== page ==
posted on 12/2010 By:
When I first saw that there was a band called Facebreaker, I immediately assumed it had to be some third- or fourth-rate, chugga-chugga metalcore band. I didn’t even bother to read their bio or listen to audio samples; I just didn’t want anything to do with them whatsoever. So how did I arrive at this point? In short, necessity met opportunity, and I reluctantly proceeded.
Prepared for the worst, I was caught completely off-guard when the first notes of Swedish death metal came out of the speakers. This was the good stuff, in the vein of Dismember, Grave, and Entombed – you know, the non-melodic kind. However, after my first listen, I was ready to write Facebreaker off as uninteresting and derivative, more like Fleshcrawl than any of the aforementioned bands. But as I listened more and more to Infected, it left more of an impression than Soulskinner ever did.
I may have the benefit of not having dug too deep into this subgenre in my time – although it is probably my favorite type of death metal - but I’m not going to let that affect my outlook here. This is just really fun to listen to, played in a great old school style by a bunch of guys who came up through it (the members’ collective resume includes bands like Edge of Sanity, Ashes, and No Fucking God). From the hypnotic rhythmic grooves of “ Cannibalistic,” the churning dirge of “Epidemic,” or the blasting attack of “Waiting For The Pain,” the album throbs with a vibe that shows they are making metal for metal’s sake, ignoring any and all current movements within the genre and doing both what comes naturally and is true to themselves as metal musicians.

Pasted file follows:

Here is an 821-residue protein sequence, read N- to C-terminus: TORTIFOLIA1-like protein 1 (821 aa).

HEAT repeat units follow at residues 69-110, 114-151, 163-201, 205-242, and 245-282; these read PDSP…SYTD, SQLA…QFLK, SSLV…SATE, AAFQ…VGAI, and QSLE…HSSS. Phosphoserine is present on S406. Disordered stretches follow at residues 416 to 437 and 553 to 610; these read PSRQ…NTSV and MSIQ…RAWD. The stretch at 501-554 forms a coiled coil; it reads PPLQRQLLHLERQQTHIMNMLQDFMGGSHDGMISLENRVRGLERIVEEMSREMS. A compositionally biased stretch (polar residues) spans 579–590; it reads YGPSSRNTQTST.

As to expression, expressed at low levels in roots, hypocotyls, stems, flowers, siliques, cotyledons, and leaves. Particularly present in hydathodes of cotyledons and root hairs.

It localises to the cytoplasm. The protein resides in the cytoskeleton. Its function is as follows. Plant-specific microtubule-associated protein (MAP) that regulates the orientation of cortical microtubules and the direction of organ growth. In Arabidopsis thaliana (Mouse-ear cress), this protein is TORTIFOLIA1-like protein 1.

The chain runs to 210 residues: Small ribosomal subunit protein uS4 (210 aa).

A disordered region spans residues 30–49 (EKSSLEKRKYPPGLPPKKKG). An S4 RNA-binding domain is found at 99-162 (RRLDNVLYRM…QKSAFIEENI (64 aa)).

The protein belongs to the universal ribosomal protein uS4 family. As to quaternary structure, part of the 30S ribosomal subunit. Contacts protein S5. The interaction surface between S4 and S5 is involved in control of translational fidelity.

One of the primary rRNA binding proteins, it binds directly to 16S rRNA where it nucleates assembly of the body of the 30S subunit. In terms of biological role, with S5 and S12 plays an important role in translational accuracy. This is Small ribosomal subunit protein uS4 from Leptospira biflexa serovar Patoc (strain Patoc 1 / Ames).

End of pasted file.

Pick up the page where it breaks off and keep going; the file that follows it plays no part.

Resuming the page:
If any fault is to be found with Infected, it is in the last 3-4 tracks of the album. “Into the Pit” teeters between the lively and the lifeless but is generally acceptable (how could a metal song called “Into the Pit” not be, after all?) Those that follow it though definitely lean on the dull side, and I found myself anxiously awaiting them to be over so I could cycle back to the beginning of the album and resume whatever angry activity I was engaged in to the strains of “Creeping Flesh.”
This isn’t Facebreaker’s first time to the dance, and hopefully it won’t be their last. Now with three albums under their belt (and shame on me for not knowing this, especially with those previous albums having been reviewed at this very site) since forming back in 1999, and with the mighty Metal Blade promotional machine behind them, they seem poised to carve out their own little niche in the metal world with Infected. Either that or they’ll share another trait with Fleshcrawl – a quiet, unceremonious fade into obscurity.
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